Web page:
“The little death” Construction and Painting of the TKS-20

Good evening fellow people, today on the table: the might TKS-20,

finally, finally another project finished, and also a very important one, since this is the first requested project I have completed. So, today on micro-models we have: The tks-20 in 1:35th scale, as usuall. First of, what do we need:


Well, simple here, just some sweet out-of-box action:

TKS-20 – IBG Models 35046 scalemates

and tape, brushes, sponges, clours, earth-texture-paste, real dirt and grass-fibers, yes, that’s all

Construction – We chilling

What is there really to say here? It is in the end just a simple out-of-box build. I just want to flesh it into a detailed articel here, but I seriously don’t know what to write here. It is mostly possible to just straight up follow the instructions, however I did take a few different approaches. Especially to ease the painting of the interior. In case you just want to build the exterior, go ahead and just follow the instructions and skip to the exterior painting. However in case you want to also do the interior I invite you to also take these few changes:

Well, now onto the small changes that had to be made in order to paint the interior properly. Some very simple changes: Of course I do prefer to first only assembe the interior and basic shell of the tank and only then proceed with the exterior. Exactly this is also what I did here and something I would do with all my models. A small additional change was to leave some parts removable, like for example the engine, gun, radiator or the seats. Additionally to these basic changes I always do, there are also some specific to this model, notably the fenders:

The kit suggests to glue these to the lower hull and attach the upper hull later. I however changed the order. I glued them to the upper hull first – why? Simple reason. In that place they would not obstruct the later assembly of the running gear and this position also eased the painting of the interior. Doing this prevented any ugly glue stains in the interior which would be visible from the outside.

Interior Painting – Yippie

Well, the interior painting isn’t anything to write home about. First of all the base painting: Instead of the bright clean white I opted for light-grey, since it feels way less out of place and is a simple artistic liberty I am taking. The rest was painted in dark-grey, khaki, and the usual details. I kept the weathering very simple here, since I did not want to overload the model, since this is a very real threat when dealing with such a small subject.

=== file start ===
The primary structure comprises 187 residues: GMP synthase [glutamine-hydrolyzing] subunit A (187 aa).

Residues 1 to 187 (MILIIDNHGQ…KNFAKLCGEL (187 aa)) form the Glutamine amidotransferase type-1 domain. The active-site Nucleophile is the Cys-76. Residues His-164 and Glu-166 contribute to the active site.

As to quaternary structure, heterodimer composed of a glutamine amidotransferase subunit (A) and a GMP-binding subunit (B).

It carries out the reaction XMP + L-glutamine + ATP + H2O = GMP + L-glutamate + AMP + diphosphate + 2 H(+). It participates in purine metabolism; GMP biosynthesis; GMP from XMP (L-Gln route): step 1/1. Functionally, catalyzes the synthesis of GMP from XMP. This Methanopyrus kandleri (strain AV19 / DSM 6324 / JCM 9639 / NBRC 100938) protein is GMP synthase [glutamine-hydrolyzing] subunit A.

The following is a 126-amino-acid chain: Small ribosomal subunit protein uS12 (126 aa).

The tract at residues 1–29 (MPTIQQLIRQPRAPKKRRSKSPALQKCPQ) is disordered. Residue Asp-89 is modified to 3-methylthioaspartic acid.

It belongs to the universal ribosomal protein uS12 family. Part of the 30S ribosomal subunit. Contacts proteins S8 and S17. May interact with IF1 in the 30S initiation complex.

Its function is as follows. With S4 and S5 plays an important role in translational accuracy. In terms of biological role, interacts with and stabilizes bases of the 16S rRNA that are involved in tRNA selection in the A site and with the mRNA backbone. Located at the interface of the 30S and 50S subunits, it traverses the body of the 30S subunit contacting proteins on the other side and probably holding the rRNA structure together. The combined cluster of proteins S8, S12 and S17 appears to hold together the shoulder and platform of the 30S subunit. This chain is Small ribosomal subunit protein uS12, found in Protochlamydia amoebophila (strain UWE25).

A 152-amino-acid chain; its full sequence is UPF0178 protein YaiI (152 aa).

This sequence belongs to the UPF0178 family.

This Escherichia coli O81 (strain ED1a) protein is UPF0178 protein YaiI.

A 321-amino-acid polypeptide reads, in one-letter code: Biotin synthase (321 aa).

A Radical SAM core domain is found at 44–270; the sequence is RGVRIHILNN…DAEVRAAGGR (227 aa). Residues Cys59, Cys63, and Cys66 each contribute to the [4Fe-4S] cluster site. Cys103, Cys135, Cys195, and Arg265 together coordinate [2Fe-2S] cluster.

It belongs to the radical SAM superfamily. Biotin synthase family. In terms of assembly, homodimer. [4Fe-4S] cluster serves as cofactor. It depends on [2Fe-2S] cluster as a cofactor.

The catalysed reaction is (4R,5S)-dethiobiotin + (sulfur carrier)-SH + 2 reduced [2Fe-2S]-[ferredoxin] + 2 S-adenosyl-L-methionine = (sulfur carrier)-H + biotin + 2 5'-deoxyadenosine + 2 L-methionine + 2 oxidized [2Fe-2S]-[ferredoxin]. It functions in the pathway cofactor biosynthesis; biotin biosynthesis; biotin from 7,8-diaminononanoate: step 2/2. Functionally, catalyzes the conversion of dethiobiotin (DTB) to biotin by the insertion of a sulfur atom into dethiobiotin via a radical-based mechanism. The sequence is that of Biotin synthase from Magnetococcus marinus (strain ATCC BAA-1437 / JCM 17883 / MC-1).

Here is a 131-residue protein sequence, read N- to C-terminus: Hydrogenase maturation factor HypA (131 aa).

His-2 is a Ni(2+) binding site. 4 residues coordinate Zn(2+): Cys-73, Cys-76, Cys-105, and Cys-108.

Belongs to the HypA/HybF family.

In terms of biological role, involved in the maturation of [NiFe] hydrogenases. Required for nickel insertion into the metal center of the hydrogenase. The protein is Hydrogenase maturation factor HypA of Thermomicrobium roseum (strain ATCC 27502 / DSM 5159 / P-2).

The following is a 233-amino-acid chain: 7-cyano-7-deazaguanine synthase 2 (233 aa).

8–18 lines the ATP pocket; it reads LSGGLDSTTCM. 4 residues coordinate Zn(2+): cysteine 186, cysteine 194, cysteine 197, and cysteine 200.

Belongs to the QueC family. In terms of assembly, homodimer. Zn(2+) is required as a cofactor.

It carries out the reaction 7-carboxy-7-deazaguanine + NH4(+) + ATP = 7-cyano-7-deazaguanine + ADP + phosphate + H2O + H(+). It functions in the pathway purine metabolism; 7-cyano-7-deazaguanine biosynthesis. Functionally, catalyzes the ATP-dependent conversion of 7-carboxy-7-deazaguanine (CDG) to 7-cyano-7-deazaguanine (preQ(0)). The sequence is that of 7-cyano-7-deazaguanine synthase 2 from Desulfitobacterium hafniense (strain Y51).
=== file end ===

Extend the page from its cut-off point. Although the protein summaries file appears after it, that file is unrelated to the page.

The weathering was done in just three stages here: First: discoloration, earth effects and a pinwash in one go. I did this using a dark-brown wash. First applied to all details like a pinwash, then making streaks and creating artificial shadows. I made the eartheffects using very soft brush. This distributed the paint evenly creating the effect of minor dust and grime. The second and third step were chipping. First with the usual dark-brown steel color and lastly with a dull silver paint on all of the dark-grey parts to highlight them.

In the end even though these were very simple techniques I am very satisfied with the result and for these “simple” interior models I will keep this way of working in mind. Of course, when dealing with cut-away models I will have to use more and more complexe techniques. But now, some pictures of the finished interior:

Exterior Painting – nay

First of, I did not name this part because I am dissatisfied with the result, but rather because I kinda lost motivation for the model. I believe that the final result is actually very satisfying. But how exactly did I achieve it?